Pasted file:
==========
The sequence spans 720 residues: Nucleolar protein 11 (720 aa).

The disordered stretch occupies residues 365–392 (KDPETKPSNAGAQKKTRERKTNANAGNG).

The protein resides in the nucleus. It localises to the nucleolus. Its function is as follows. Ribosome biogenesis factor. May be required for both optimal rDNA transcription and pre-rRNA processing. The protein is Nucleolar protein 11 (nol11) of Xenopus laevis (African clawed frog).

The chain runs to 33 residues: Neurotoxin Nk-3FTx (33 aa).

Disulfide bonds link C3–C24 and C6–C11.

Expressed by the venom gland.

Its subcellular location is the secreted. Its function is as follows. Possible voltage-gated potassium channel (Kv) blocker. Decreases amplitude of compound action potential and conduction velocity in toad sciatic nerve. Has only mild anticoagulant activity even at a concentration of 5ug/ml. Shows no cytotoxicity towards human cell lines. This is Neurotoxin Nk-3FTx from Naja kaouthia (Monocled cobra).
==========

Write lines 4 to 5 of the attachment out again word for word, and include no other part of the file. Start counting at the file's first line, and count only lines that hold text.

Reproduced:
The chain runs to 33 residues: Neurotoxin Nk-3FTx (33 aa).

Disulfide bonds link C3–C24 and C6–C11.